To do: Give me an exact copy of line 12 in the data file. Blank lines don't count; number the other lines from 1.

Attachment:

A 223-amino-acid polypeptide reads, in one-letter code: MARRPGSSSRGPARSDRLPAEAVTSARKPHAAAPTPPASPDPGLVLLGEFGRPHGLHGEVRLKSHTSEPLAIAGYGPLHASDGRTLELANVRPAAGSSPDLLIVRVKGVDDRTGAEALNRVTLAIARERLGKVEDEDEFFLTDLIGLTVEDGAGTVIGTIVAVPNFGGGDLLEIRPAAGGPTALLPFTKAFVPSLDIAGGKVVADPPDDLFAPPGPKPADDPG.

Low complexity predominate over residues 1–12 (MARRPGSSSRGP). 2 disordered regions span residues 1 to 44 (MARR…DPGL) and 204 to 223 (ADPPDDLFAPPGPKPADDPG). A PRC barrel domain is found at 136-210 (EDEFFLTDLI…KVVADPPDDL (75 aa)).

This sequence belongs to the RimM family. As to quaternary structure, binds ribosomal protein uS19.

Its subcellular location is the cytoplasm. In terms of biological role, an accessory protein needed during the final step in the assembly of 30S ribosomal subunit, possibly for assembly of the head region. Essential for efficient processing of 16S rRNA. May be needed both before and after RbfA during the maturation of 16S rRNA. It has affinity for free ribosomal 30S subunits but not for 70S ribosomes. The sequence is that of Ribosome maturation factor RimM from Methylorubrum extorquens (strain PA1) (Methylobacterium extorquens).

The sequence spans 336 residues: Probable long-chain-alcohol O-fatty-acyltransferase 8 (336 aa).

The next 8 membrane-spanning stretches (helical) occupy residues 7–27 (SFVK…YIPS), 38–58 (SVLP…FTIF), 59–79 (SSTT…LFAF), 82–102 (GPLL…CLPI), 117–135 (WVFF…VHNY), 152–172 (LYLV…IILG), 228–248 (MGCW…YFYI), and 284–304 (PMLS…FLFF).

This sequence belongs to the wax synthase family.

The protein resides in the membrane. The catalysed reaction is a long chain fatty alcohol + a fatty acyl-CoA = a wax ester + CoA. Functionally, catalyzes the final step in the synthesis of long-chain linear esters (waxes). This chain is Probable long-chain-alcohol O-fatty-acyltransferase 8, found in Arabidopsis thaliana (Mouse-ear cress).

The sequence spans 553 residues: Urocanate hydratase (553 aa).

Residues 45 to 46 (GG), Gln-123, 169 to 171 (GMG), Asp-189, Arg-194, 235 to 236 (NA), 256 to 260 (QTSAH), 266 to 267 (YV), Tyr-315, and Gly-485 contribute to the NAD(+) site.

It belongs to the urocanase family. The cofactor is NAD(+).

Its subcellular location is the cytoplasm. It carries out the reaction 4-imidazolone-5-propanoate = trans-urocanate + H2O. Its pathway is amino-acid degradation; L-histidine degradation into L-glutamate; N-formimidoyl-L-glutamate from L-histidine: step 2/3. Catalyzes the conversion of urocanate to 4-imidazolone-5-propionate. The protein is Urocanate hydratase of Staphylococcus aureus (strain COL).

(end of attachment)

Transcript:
Its subcellular location is the cytoplasm. It carries out the reaction 4-imidazolone-5-propanoate = trans-urocanate + H2O. Its pathway is amino-acid degradation; L-histidine degradation into L-glutamate; N-formimidoyl-L-glutamate from L-histidine: step 2/3. Catalyzes the conversion of urocanate to 4-imidazolone-5-propionate. The protein is Urocanate hydratase of Staphylococcus aureus (strain COL).